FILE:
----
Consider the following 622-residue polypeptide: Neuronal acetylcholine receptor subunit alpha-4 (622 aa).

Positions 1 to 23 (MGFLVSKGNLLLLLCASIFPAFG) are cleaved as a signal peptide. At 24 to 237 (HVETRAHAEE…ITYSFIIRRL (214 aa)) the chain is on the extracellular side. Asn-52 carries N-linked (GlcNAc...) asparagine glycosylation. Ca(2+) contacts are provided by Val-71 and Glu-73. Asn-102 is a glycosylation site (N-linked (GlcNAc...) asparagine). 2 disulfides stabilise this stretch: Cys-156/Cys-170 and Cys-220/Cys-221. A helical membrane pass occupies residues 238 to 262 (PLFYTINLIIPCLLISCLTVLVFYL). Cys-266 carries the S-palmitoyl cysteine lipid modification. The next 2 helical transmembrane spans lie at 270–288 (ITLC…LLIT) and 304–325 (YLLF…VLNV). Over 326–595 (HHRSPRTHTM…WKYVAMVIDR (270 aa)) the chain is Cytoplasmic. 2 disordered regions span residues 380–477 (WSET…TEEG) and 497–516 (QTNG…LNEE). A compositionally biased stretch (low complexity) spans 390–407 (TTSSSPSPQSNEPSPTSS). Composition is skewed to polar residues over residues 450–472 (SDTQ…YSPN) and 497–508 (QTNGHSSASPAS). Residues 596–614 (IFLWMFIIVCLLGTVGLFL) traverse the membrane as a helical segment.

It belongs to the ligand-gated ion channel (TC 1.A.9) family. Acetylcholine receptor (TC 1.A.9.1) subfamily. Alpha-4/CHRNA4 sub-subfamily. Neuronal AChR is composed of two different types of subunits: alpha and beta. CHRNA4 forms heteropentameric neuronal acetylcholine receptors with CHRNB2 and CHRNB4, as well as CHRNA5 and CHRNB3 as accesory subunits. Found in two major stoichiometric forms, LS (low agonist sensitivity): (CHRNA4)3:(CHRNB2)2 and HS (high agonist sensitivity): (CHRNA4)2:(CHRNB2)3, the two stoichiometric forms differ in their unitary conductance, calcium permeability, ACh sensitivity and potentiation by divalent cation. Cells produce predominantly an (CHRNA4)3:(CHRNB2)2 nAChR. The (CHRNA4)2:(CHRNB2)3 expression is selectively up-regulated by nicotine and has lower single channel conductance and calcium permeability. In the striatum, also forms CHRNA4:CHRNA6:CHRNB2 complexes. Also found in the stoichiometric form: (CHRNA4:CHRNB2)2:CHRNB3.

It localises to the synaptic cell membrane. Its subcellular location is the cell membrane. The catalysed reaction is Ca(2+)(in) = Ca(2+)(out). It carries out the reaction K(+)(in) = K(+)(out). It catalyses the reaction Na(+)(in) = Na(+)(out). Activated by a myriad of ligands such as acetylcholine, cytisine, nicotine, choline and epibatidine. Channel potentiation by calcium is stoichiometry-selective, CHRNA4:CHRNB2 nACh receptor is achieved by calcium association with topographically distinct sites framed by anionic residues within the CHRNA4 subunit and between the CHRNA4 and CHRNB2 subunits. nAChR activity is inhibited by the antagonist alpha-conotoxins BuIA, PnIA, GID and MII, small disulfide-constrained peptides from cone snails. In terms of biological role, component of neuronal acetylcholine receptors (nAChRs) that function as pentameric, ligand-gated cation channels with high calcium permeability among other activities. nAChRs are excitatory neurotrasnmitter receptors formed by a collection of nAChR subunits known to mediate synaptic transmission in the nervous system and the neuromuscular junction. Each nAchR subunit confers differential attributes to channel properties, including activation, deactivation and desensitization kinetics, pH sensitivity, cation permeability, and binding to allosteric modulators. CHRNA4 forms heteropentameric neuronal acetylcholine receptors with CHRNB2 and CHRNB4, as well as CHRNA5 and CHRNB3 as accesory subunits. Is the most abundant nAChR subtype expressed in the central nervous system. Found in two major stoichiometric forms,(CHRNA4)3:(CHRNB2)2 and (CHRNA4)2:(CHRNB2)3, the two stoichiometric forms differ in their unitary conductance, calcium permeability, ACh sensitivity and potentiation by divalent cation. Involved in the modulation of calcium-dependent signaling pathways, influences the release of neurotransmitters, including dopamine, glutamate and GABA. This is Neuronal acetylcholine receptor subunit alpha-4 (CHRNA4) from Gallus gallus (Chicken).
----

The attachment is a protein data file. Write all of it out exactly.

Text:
Consider the following 622-residue polypeptide: Neuronal acetylcholine receptor subunit alpha-4 (622 aa).

Positions 1 to 23 (MGFLVSKGNLLLLLCASIFPAFG) are cleaved as a signal peptide. At 24 to 237 (HVETRAHAEE…ITYSFIIRRL (214 aa)) the chain is on the extracellular side. Asn-52 carries N-linked (GlcNAc...) asparagine glycosylation. Ca(2+) contacts are provided by Val-71 and Glu-73. Asn-102 is a glycosylation site (N-linked (GlcNAc...) asparagine). 2 disulfides stabilise this stretch: Cys-156/Cys-170 and Cys-220/Cys-221. A helical membrane pass occupies residues 238 to 262 (PLFYTINLIIPCLLISCLTVLVFYL). Cys-266 carries the S-palmitoyl cysteine lipid modification. The next 2 helical transmembrane spans lie at 270–288 (ITLC…LLIT) and 304–325 (YLLF…VLNV). Over 326–595 (HHRSPRTHTM…WKYVAMVIDR (270 aa)) the chain is Cytoplasmic. 2 disordered regions span residues 380–477 (WSET…TEEG) and 497–516 (QTNG…LNEE). A compositionally biased stretch (low complexity) spans 390–407 (TTSSSPSPQSNEPSPTSS). Composition is skewed to polar residues over residues 450–472 (SDTQ…YSPN) and 497–508 (QTNGHSSASPAS). Residues 596–614 (IFLWMFIIVCLLGTVGLFL) traverse the membrane as a helical segment.

It belongs to the ligand-gated ion channel (TC 1.A.9) family. Acetylcholine receptor (TC 1.A.9.1) subfamily. Alpha-4/CHRNA4 sub-subfamily. Neuronal AChR is composed of two different types of subunits: alpha and beta. CHRNA4 forms heteropentameric neuronal acetylcholine receptors with CHRNB2 and CHRNB4, as well as CHRNA5 and CHRNB3 as accesory subunits. Found in two major stoichiometric forms, LS (low agonist sensitivity): (CHRNA4)3:(CHRNB2)2 and HS (high agonist sensitivity): (CHRNA4)2:(CHRNB2)3, the two stoichiometric forms differ in their unitary conductance, calcium permeability, ACh sensitivity and potentiation by divalent cation. Cells produce predominantly an (CHRNA4)3:(CHRNB2)2 nAChR. The (CHRNA4)2:(CHRNB2)3 expression is selectively up-regulated by nicotine and has lower single channel conductance and calcium permeability. In the striatum, also forms CHRNA4:CHRNA6:CHRNB2 complexes. Also found in the stoichiometric form: (CHRNA4:CHRNB2)2:CHRNB3.

It localises to the synaptic cell membrane. Its subcellular location is the cell membrane. The catalysed reaction is Ca(2+)(in) = Ca(2+)(out). It carries out the reaction K(+)(in) = K(+)(out). It catalyses the reaction Na(+)(in) = Na(+)(out). Activated by a myriad of ligands such as acetylcholine, cytisine, nicotine, choline and epibatidine. Channel potentiation by calcium is stoichiometry-selective, CHRNA4:CHRNB2 nACh receptor is achieved by calcium association with topographically distinct sites framed by anionic residues within the CHRNA4 subunit and between the CHRNA4 and CHRNB2 subunits. nAChR activity is inhibited by the antagonist alpha-conotoxins BuIA, PnIA, GID and MII, small disulfide-constrained peptides from cone snails. In terms of biological role, component of neuronal acetylcholine receptors (nAChRs) that function as pentameric, ligand-gated cation channels with high calcium permeability among other activities. nAChRs are excitatory neurotrasnmitter receptors formed by a collection of nAChR subunits known to mediate synaptic transmission in the nervous system and the neuromuscular junction. Each nAchR subunit confers differential attributes to channel properties, including activation, deactivation and desensitization kinetics, pH sensitivity, cation permeability, and binding to allosteric modulators. CHRNA4 forms heteropentameric neuronal acetylcholine receptors with CHRNB2 and CHRNB4, as well as CHRNA5 and CHRNB3 as accesory subunits. Is the most abundant nAChR subtype expressed in the central nervous system. Found in two major stoichiometric forms,(CHRNA4)3:(CHRNB2)2 and (CHRNA4)2:(CHRNB2)3, the two stoichiometric forms differ in their unitary conductance, calcium permeability, ACh sensitivity and potentiation by divalent cation. Involved in the modulation of calcium-dependent signaling pathways, influences the release of neurotransmitters, including dopamine, glutamate and GABA. This is Neuronal acetylcholine receptor subunit alpha-4 (CHRNA4) from Gallus gallus (Chicken).